Social commerce is a form of electronic commerce that involves people sharing ideas and tips online about products they have bought or want to buy. It's related to social shopping, which refers to shoppers using social media and networks to engage in social commerce.
Social commerce as a phrase is used most often in contexts involving the perspective of retailers, whereas social shopping is more often used to refer to similar phenomena from the viewpoint of shoppers. Retailers also sometimes refer to "crowdsourcing product decisions," which means that a "crowd" of shoppers are helping one another make buying decisions by sharing information online.
The Many Faces of Social Shopping
Social commerce and social shopping come in many flavors. A horde of social commerce startups have launched in recent years offering social media tools to help people share information as they shop and thereby make the experience more "social." Tools include photo displays of favorite products, menu buttons that let people "like," "favorite" and recommend specific products.
Many of these social commerce services integrate directly with Facebook and Twitter so they allow users to piggy-back on their existing social networks; others offer their own networking tools.
Below is an overview of some leading types or categories of social commerce tools, technologies and related online communities. There is overlap between them, but each has core features that differentiate it from the others.
- Shopping communities: These social commerce communities are similar to social networks in that the primary focus is on helping shoppers connect to and follow one another, rather than simply buying/selling products or scoring deals/discounts. Two examples of established social shopping communities are Kaboodle and Polyvore, both focused on apparel. Kaboodle has a design similar to Pinterest and allows users to have individual profiles. Polyvore's specialty is letting its users mix and match outfits and display fashion combos in interesting ways.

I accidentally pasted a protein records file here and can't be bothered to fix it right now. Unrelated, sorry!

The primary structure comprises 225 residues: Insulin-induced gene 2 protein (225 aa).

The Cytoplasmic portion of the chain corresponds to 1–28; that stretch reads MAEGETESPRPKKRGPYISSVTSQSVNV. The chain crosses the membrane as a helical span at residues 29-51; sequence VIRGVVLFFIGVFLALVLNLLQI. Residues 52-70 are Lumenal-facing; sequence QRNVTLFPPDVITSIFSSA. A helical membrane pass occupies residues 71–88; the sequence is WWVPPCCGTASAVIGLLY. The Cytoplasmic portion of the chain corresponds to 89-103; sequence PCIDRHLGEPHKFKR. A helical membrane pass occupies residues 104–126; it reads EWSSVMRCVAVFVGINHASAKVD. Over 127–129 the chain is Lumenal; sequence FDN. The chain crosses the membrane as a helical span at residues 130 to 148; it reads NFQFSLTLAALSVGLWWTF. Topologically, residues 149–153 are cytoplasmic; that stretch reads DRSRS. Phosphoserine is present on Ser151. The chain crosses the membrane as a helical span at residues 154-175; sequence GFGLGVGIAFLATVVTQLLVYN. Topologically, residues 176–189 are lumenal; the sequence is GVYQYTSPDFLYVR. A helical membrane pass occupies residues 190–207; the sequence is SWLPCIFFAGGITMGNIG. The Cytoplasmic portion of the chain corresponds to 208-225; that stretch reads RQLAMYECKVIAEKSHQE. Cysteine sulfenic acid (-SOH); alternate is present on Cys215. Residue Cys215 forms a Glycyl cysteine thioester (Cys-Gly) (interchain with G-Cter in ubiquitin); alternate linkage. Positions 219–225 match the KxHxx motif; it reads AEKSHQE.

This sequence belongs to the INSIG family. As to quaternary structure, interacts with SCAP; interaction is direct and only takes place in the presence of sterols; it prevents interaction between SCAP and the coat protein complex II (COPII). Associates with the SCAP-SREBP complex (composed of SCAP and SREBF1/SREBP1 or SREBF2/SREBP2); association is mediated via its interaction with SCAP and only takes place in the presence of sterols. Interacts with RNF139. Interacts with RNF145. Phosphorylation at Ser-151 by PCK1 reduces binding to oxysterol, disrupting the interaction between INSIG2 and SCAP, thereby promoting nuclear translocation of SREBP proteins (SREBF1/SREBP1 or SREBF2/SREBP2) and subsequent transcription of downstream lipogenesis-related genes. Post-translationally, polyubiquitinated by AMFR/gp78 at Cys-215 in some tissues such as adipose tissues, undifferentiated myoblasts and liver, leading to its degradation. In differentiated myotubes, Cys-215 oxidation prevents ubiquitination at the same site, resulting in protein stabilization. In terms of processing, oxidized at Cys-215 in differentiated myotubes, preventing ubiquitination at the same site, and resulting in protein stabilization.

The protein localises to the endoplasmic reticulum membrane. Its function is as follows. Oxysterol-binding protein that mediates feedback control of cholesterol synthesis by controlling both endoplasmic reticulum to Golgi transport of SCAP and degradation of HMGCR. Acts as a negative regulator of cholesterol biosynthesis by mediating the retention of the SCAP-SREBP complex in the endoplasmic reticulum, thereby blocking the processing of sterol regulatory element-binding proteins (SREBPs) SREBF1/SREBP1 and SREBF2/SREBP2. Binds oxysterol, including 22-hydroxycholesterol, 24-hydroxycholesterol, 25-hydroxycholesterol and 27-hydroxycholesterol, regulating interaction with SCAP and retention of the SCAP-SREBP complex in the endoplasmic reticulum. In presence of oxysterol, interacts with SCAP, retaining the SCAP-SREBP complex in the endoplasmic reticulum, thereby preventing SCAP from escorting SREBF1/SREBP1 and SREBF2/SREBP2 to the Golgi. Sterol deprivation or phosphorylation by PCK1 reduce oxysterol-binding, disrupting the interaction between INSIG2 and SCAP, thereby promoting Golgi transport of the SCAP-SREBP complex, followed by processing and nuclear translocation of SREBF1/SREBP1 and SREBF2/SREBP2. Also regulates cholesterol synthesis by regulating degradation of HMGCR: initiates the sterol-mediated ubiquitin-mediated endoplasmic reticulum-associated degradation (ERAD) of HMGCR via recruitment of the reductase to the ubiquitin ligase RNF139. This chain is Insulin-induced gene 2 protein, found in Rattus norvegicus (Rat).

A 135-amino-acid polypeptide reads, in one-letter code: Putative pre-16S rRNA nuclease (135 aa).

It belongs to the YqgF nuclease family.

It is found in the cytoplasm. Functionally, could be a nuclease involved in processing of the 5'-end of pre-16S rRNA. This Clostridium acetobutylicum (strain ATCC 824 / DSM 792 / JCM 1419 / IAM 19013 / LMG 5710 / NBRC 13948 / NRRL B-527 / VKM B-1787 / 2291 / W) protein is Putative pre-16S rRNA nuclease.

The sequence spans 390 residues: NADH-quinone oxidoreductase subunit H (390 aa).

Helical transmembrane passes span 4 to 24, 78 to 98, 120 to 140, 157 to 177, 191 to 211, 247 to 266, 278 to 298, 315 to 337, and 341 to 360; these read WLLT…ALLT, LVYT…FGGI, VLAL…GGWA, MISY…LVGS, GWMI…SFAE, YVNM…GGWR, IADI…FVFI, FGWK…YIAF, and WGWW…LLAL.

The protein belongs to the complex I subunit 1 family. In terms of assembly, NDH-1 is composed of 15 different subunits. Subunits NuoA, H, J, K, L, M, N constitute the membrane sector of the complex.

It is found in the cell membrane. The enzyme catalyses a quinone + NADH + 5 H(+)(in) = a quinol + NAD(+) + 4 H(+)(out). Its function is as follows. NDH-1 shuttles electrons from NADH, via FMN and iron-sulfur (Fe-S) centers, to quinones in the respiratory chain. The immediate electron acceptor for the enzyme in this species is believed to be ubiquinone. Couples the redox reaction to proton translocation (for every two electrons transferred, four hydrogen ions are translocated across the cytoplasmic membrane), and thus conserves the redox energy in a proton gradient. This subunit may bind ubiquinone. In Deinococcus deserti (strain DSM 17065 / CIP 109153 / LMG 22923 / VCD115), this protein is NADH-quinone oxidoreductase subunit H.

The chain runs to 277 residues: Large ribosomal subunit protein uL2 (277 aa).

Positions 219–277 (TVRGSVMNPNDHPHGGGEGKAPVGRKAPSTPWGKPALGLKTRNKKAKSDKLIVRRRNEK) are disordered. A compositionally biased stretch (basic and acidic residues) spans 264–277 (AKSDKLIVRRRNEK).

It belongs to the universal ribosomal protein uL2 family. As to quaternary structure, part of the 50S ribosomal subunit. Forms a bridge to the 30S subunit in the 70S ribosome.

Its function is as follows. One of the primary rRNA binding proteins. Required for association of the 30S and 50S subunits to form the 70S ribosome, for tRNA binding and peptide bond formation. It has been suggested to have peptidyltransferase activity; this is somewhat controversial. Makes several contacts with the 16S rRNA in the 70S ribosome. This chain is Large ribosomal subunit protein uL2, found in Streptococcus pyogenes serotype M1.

- Shopping recommendation tools/sites : An example is OpenSky, a Mew York City-based social shopping marketplace that launched in 2011 offers deals exclusive to members. Its tag line is "shop your favorite people's favorite finds," because it's designed to let people share their recommendations automatically with friends. Other similar sites include ThisNext and Lockerz, which looks like Pinterest and is designed to let people recommend products they like.
- Image-sharing shopping sites -- Pinterest is the poster-child for visual shopping networks, having pioneered the visual grid design for sharing images of favorite products and other things. Other include The Fancy and Fab. Both started as image-sharing sites and have branched into social commerce.
- Group shopping, also known as "social buying" -- Groupon and LivingSocial are the poster children for group buying, but a ton of other, specialty group-buying sites have cropped up too.
- Daily deal and flash sale sites -- This category was red hot in 2010 but cooled off a bit in 2012 as many of these one-day-sale wonder sites started branching out and expanding into new areas, largely in an effort to build real businesses. Popular daily deals/flash sales sites and clubs in apparel include Gilt Groupe and RueLaLa.
- Social Marketplaces -- Etsy, Zaarly and Yardsellr are examples of very different kinds of social marketplaces. Etsy started as a simple online catalogue of hand-crafted goods but has added a lot of social networking features. Zaarly is designed to let people identify talented artists and craftspeople to hire them for specific work. And Yardsellr is attempting to create an online version of yard sales.
- Shopping games and apps -- Shopcade is an example of a Facebook shopping app that's popular. It shows users a stream of products based on what their Facebook friends have liked, shared or bought online.